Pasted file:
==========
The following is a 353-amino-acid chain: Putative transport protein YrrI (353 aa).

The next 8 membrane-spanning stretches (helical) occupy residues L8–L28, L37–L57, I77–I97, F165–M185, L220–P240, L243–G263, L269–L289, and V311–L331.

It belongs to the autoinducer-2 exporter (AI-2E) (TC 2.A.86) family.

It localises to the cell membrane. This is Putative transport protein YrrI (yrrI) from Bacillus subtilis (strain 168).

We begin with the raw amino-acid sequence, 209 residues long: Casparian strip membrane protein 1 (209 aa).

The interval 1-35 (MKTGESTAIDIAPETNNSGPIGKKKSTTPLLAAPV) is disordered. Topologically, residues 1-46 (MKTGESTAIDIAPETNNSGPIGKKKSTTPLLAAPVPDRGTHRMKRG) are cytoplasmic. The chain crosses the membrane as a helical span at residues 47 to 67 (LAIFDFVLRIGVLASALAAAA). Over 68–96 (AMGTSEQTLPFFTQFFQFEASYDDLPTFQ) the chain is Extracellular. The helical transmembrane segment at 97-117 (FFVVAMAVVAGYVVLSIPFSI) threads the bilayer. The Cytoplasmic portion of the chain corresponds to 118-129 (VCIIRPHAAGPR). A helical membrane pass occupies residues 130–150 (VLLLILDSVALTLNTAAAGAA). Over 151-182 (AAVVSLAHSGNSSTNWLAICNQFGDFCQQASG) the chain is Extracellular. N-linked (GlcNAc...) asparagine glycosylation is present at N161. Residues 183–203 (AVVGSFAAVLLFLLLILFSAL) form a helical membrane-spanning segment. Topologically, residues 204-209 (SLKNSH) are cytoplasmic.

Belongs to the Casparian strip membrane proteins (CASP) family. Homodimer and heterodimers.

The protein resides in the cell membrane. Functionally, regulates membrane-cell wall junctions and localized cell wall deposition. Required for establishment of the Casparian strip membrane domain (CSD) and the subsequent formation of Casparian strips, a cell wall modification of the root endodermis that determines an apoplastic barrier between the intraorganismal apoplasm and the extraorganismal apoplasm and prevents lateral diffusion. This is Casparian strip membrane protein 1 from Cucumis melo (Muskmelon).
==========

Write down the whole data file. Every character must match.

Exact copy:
The following is a 353-amino-acid chain: Putative transport protein YrrI (353 aa).

The next 8 membrane-spanning stretches (helical) occupy residues L8–L28, L37–L57, I77–I97, F165–M185, L220–P240, L243–G263, L269–L289, and V311–L331.

It belongs to the autoinducer-2 exporter (AI-2E) (TC 2.A.86) family.

It localises to the cell membrane. This is Putative transport protein YrrI (yrrI) from Bacillus subtilis (strain 168).

We begin with the raw amino-acid sequence, 209 residues long: Casparian strip membrane protein 1 (209 aa).

The interval 1-35 (MKTGESTAIDIAPETNNSGPIGKKKSTTPLLAAPV) is disordered. Topologically, residues 1-46 (MKTGESTAIDIAPETNNSGPIGKKKSTTPLLAAPVPDRGTHRMKRG) are cytoplasmic. The chain crosses the membrane as a helical span at residues 47 to 67 (LAIFDFVLRIGVLASALAAAA). Over 68–96 (AMGTSEQTLPFFTQFFQFEASYDDLPTFQ) the chain is Extracellular. The helical transmembrane segment at 97-117 (FFVVAMAVVAGYVVLSIPFSI) threads the bilayer. The Cytoplasmic portion of the chain corresponds to 118-129 (VCIIRPHAAGPR). A helical membrane pass occupies residues 130–150 (VLLLILDSVALTLNTAAAGAA). Over 151-182 (AAVVSLAHSGNSSTNWLAICNQFGDFCQQASG) the chain is Extracellular. N-linked (GlcNAc...) asparagine glycosylation is present at N161. Residues 183–203 (AVVGSFAAVLLFLLLILFSAL) form a helical membrane-spanning segment. Topologically, residues 204-209 (SLKNSH) are cytoplasmic.

Belongs to the Casparian strip membrane proteins (CASP) family. Homodimer and heterodimers.

The protein resides in the cell membrane. Functionally, regulates membrane-cell wall junctions and localized cell wall deposition. Required for establishment of the Casparian strip membrane domain (CSD) and the subsequent formation of Casparian strips, a cell wall modification of the root endodermis that determines an apoplastic barrier between the intraorganismal apoplasm and the extraorganismal apoplasm and prevents lateral diffusion. This is Casparian strip membrane protein 1 from Cucumis melo (Muskmelon).